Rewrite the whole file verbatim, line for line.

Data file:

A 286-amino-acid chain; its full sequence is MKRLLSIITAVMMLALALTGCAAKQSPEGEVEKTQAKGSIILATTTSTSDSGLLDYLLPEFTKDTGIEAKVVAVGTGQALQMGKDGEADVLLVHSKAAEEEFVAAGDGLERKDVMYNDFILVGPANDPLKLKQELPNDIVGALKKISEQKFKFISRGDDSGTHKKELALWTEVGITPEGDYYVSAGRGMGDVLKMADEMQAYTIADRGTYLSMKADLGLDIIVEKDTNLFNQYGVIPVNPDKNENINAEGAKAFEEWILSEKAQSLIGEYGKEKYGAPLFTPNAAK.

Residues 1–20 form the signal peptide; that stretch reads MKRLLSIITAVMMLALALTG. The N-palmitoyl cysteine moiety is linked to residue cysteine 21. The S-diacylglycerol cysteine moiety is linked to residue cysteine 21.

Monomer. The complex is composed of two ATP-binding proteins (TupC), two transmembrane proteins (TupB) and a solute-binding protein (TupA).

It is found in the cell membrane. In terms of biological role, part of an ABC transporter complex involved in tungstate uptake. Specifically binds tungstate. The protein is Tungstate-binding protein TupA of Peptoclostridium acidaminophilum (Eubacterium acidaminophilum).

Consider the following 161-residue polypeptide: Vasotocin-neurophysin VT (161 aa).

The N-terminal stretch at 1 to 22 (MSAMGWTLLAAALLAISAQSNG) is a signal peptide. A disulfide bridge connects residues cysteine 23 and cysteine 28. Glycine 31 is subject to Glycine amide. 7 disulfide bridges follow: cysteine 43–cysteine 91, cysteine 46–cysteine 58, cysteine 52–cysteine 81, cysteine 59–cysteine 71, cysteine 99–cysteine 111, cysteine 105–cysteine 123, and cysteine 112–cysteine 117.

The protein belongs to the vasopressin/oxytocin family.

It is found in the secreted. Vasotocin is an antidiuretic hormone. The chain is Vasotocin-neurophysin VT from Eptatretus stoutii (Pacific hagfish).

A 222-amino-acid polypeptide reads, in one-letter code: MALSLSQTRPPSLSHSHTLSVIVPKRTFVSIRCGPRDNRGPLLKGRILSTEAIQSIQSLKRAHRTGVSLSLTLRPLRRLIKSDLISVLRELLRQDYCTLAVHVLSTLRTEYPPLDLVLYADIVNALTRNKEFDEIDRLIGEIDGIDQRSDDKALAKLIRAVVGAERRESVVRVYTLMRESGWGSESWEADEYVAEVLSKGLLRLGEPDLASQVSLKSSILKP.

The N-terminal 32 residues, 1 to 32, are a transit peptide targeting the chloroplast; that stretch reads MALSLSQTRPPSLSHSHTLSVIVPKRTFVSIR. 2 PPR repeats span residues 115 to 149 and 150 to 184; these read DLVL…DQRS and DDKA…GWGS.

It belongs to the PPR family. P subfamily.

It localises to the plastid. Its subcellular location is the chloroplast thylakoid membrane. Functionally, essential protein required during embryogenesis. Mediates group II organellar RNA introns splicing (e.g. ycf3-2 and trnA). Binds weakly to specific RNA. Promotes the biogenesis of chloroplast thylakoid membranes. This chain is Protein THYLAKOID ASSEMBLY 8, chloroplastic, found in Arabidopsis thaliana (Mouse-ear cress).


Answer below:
A 286-amino-acid chain; its full sequence is MKRLLSIITAVMMLALALTGCAAKQSPEGEVEKTQAKGSIILATTTSTSDSGLLDYLLPEFTKDTGIEAKVVAVGTGQALQMGKDGEADVLLVHSKAAEEEFVAAGDGLERKDVMYNDFILVGPANDPLKLKQELPNDIVGALKKISEQKFKFISRGDDSGTHKKELALWTEVGITPEGDYYVSAGRGMGDVLKMADEMQAYTIADRGTYLSMKADLGLDIIVEKDTNLFNQYGVIPVNPDKNENINAEGAKAFEEWILSEKAQSLIGEYGKEKYGAPLFTPNAAK.

Residues 1–20 form the signal peptide; that stretch reads MKRLLSIITAVMMLALALTG. The N-palmitoyl cysteine moiety is linked to residue cysteine 21. The S-diacylglycerol cysteine moiety is linked to residue cysteine 21.

Monomer. The complex is composed of two ATP-binding proteins (TupC), two transmembrane proteins (TupB) and a solute-binding protein (TupA).

It is found in the cell membrane. In terms of biological role, part of an ABC transporter complex involved in tungstate uptake. Specifically binds tungstate. The protein is Tungstate-binding protein TupA of Peptoclostridium acidaminophilum (Eubacterium acidaminophilum).

Consider the following 161-residue polypeptide: Vasotocin-neurophysin VT (161 aa).

The N-terminal stretch at 1 to 22 (MSAMGWTLLAAALLAISAQSNG) is a signal peptide. A disulfide bridge connects residues cysteine 23 and cysteine 28. Glycine 31 is subject to Glycine amide. 7 disulfide bridges follow: cysteine 43–cysteine 91, cysteine 46–cysteine 58, cysteine 52–cysteine 81, cysteine 59–cysteine 71, cysteine 99–cysteine 111, cysteine 105–cysteine 123, and cysteine 112–cysteine 117.

The protein belongs to the vasopressin/oxytocin family.

It is found in the secreted. Vasotocin is an antidiuretic hormone. The chain is Vasotocin-neurophysin VT from Eptatretus stoutii (Pacific hagfish).

A 222-amino-acid polypeptide reads, in one-letter code: MALSLSQTRPPSLSHSHTLSVIVPKRTFVSIRCGPRDNRGPLLKGRILSTEAIQSIQSLKRAHRTGVSLSLTLRPLRRLIKSDLISVLRELLRQDYCTLAVHVLSTLRTEYPPLDLVLYADIVNALTRNKEFDEIDRLIGEIDGIDQRSDDKALAKLIRAVVGAERRESVVRVYTLMRESGWGSESWEADEYVAEVLSKGLLRLGEPDLASQVSLKSSILKP.

The N-terminal 32 residues, 1 to 32, are a transit peptide targeting the chloroplast; that stretch reads MALSLSQTRPPSLSHSHTLSVIVPKRTFVSIR. 2 PPR repeats span residues 115 to 149 and 150 to 184; these read DLVL…DQRS and DDKA…GWGS.

It belongs to the PPR family. P subfamily.

It localises to the plastid. Its subcellular location is the chloroplast thylakoid membrane. Functionally, essential protein required during embryogenesis. Mediates group II organellar RNA introns splicing (e.g. ycf3-2 and trnA). Binds weakly to specific RNA. Promotes the biogenesis of chloroplast thylakoid membranes. This chain is Protein THYLAKOID ASSEMBLY 8, chloroplastic, found in Arabidopsis thaliana (Mouse-ear cress).